And when I say eating the elephant one bite at a time, it means taking on a task and respecting the magnitude of that task and doing it one step at a time, and just different mantras and principles like that, that really helped and inform my performance. And during the shooting period, I also made sure that I tried to stay in that headspace. I actually slept in the desert a lot of the time, which was really interesting, just to kind of stay in that isolated state and to really stay present in Trevante’s world.
In your interaction with the consultant and any other military personnel, did you ever ask if they ever discussed alien invasion and what military plans would be for that sort of thing?
He was still classified, and there were certain things that I spoke about that he would say, “That’s classified information.” And it’s like a movie, like, “Hey Remi, what about this?” “That’s classified.” I was like, “Wow, what mission was the mission around this person?” “That’s classified.” I know that guy that took out that guy, that maybe took out that guy. It was pretty cool. Those guys are vaults of information.
So, the insinuation was, there is a plan, but they just can’t talk about it?
They just can’t, yeah, precisely.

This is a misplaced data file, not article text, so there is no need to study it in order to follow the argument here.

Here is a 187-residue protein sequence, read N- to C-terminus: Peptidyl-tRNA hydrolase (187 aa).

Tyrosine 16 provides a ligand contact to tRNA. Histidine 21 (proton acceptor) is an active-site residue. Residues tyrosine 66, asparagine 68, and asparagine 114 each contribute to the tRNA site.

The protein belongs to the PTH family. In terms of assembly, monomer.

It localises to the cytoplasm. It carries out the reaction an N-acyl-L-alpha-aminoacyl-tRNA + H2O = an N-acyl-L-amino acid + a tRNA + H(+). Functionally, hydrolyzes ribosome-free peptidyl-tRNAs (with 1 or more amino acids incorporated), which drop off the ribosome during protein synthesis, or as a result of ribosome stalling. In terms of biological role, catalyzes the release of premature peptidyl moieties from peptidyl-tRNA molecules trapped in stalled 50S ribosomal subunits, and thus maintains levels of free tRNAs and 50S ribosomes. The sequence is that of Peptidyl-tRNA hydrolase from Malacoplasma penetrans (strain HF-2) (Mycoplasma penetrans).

Shamier Anderson on battling unknown aliens and what he learned from Tom Hanks
So what, for you, was the biggest challenge when it came to filming this show? You spent a lot of time kind of isolated. Or were there other things that kind of jumped out at you as a big challenge playing this role?
I mean, one of the biggest challenges for me was just kind of working under the elements of this gargantuan production, travel to these different places, having to deal with the time zones, having to deal with being jet-lagged, having to perform. Then dealing with COVID, because COVID happened while on set, it was happening with the shutdown, the production. So having to deal with that, which was very, very interesting.
And then also, it was challenging … this is an emotional role. At the forefront, you’re thinking, okay, Navy SEAL, tough guy, but this is a character-driven piece. And with it being character-driven, you actually have to deal with the history, and the character stories, and the backstory, and Trevante’s character goes on this incredible journey where he is trying to get home.
So, it was so draining for me being in the sun all the time, having to be emotional, having to stay focused. And I did this crazy thing, which I don’t recommend to anybody, which is, obviously, my character gets dehydrated because he’s in the desert. And the luxury about being on set is, everyone wants to make sure you’re taken care of, is always giving you water, and I made the silly decision of not drinking water for an entire day just to see what that would do. And it definitely helped the process, for sure.
How much did you know about the aliens that you’d be facing, given a lot of it was done in post? What kind of download did you get on that as you were shooting?